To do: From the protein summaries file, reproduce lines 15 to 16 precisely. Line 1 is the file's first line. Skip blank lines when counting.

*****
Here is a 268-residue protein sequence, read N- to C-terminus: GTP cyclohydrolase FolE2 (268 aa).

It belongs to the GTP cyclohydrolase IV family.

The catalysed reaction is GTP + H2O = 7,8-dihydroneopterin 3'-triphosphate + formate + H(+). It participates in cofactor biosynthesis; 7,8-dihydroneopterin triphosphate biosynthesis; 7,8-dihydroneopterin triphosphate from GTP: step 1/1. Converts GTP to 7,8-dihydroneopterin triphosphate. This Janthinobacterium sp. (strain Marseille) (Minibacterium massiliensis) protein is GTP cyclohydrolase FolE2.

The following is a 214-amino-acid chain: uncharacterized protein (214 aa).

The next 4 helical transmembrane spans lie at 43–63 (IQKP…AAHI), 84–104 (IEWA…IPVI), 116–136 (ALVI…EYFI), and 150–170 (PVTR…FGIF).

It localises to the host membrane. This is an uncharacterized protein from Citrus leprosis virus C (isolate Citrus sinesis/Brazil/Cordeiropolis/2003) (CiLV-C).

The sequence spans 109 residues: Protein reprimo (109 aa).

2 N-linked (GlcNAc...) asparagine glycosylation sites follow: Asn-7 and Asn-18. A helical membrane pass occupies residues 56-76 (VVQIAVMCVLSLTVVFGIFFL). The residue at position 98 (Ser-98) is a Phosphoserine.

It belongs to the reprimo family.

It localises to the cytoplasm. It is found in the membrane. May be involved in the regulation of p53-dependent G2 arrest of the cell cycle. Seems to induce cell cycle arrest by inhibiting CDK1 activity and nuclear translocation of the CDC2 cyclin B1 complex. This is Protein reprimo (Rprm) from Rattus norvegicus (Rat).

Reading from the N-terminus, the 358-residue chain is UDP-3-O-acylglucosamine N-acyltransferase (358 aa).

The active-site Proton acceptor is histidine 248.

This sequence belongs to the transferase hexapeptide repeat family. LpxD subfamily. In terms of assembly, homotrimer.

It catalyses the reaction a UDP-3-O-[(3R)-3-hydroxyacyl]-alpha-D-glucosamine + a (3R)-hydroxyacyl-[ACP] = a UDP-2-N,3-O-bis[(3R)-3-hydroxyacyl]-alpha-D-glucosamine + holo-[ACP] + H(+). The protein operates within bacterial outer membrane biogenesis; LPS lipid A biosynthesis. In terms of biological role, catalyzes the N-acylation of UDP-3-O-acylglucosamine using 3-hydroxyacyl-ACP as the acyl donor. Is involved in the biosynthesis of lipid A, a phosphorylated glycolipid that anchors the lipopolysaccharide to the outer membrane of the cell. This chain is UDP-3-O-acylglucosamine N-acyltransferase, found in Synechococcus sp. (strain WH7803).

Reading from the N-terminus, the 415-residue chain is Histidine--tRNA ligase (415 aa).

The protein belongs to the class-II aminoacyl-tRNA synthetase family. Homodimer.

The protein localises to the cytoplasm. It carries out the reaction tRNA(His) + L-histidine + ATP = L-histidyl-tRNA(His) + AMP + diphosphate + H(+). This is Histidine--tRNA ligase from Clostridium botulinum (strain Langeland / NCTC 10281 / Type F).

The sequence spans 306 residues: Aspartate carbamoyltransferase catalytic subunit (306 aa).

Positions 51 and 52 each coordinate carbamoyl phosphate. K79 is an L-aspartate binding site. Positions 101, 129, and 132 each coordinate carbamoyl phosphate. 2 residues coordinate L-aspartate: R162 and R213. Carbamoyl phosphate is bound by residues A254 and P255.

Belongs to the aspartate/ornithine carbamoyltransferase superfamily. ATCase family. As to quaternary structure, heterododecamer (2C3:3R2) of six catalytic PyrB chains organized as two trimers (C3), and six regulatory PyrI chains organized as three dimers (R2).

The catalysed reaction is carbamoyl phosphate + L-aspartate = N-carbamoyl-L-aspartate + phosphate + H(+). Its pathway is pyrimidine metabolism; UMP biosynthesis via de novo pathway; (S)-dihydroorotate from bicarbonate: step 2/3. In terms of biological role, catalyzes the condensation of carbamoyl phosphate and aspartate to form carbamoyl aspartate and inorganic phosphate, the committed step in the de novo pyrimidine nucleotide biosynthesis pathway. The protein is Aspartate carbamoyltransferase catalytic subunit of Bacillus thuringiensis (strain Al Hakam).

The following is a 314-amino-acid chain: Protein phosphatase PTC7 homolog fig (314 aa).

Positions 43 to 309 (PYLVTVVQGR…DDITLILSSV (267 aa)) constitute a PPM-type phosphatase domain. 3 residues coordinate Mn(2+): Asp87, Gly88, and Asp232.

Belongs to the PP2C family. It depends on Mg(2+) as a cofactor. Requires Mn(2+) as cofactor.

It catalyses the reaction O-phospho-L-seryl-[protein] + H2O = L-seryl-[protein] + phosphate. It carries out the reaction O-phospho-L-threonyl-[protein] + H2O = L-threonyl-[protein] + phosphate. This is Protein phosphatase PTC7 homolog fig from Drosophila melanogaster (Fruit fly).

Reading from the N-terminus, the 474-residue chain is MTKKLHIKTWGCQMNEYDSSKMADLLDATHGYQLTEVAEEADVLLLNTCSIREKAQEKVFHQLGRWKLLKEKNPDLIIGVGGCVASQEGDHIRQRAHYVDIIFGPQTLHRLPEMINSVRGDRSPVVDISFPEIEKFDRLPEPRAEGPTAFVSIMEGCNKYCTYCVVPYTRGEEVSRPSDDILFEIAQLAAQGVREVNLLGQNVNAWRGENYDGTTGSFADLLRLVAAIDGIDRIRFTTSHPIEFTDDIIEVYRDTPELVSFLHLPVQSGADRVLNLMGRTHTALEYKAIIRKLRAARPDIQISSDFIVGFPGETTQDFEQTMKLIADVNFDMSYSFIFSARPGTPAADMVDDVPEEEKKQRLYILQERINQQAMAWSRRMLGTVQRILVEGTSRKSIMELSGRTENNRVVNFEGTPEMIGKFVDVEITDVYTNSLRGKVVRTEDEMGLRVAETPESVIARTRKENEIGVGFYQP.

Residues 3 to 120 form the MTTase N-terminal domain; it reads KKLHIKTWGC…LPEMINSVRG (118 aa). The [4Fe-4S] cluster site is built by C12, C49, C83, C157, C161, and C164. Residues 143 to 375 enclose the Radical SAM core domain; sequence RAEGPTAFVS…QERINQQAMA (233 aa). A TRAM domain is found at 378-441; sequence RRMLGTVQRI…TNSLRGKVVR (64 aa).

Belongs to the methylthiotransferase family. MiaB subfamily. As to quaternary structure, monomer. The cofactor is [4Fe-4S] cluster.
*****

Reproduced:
Reading from the N-terminus, the 415-residue chain is Histidine--tRNA ligase (415 aa).

The protein belongs to the class-II aminoacyl-tRNA synthetase family. Homodimer.